Posted by: liturgicalyear | April 14, 2012

Divine Mercy: Ready to Receive and Give Mercy?

Divine Mercy Sunday was established in the April 30, 2000, when St. Faustina was canonized.  St. Maria Faustina received the Divine Mercy image and messages of Divine Mercy from Our Lord between 1930 and 1938.

The Church has placed this feast in the Easter season because the promises of Divine Mercy follow the resurrection. And, because the Eucharist is required during the Easter season, it follows logically that one must go to Confession. This opportunity layers may aspects of liturgical blessings. This article lets you know of all you can benefit from the full observation of the Feast of Divine Mercy, and points to some of its principles to live out in your everyday life.

Divine Mercy Observances and Promises

As you approach Mass tomorrow, on the Feast of Divine Mercy, perhaps you have been praying the Divine Mercy Novena since Good Friday. To prepare for the Feast, these prescriptions are recommended, which include Confession within a seven day period preceding or following the feast, veneration of the image of Divine Mercy, reception of Communion and recitation of the Chaplet of Divine Mercy. The promises that follow observation of Divine Mercy are, in the words of St. Faustina’s shared revelation:

On that day, the depths of My Divine Mercy will be open to all. Whoever will go to confession and Holy Communion on that day will receive complete forgiveness of sin and punishment. Mankind will not enjoy peace until it returns to My Mercy.

Applying Divine Mercy in Our Lives

The Catechism reminds us that forgiveness is not just something we receive, but something we are obliged to offer others:

Be merciful as God is merciful. Practice works of Mercy, physically by helping others or spiritually by prayers of intercession.

What are the obstacles we face in forgiving others?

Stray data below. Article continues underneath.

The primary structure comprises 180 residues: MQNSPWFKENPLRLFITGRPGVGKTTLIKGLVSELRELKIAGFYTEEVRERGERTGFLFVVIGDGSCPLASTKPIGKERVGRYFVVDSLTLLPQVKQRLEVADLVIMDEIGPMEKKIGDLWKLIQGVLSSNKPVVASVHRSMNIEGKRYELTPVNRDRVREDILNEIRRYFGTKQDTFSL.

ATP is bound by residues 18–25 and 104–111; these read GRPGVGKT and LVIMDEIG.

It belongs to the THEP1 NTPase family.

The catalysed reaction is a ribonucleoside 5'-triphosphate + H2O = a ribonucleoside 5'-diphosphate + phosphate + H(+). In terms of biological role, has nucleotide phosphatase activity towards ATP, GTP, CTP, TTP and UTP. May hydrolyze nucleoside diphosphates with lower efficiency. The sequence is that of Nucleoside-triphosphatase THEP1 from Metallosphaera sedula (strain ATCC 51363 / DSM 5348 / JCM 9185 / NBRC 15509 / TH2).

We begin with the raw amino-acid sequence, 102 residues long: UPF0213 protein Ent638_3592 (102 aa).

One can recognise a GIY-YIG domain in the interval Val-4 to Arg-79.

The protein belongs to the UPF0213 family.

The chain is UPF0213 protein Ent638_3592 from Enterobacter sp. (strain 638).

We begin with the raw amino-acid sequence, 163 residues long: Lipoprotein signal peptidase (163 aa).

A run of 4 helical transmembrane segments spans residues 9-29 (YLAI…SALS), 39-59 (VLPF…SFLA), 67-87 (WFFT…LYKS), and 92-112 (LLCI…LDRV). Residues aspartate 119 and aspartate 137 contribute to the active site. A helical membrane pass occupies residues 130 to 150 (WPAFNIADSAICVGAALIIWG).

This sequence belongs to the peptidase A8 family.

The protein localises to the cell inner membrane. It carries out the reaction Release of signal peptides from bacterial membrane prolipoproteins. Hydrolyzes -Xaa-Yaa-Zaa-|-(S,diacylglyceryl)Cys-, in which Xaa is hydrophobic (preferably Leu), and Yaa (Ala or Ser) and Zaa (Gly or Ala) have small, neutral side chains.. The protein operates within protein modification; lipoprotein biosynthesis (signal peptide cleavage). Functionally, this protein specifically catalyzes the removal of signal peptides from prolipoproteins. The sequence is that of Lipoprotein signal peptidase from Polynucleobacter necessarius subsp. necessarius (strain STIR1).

Personal hurts hold us back from forgiveness. Perhaps we feel the need to protect ourselves from further hurt, or perhaps our hurts are so deep that they clog our ability to offer forgiveness to others. That woundedness is something to offer to Our Lord, and ask him to heal. In that offering we have to see our hurt, and that may be something painful or something we’ve been avoiding. “Fear not,” as Our Lord reminds: Offer this pain to his Mercy, so that you may be healed. With that healing you will be able to heal other relationships.

Resentment may hold us back from showing mercy to others. Perhaps you’re a mom (like me) who resents ways others do not pick up their share of the family workload. Perhaps you feel overburdened at work. Perhaps you have a friendship in which you are the giver, but feel drained. Whatever the source of resentment, offer this before the Fount of Mercy. Ask God to heal this.

The Feast of Divine Mercy is a tremendous blessing to us in the Liturgical Year. Do not  miss the opportunities to receive Divine Mercy, so you too can extend mercy in all your relationships. We all know we need divine strengthening for such work. Receive that in the Feast of Divine Mercy, and keep this before you by establishing a prayer practice of the Chaplet of Divine Mercy daily, especially during the Hour of Mercy — 3:00 to 4:00 pm. You can also pray this in song or chant.


Barbara

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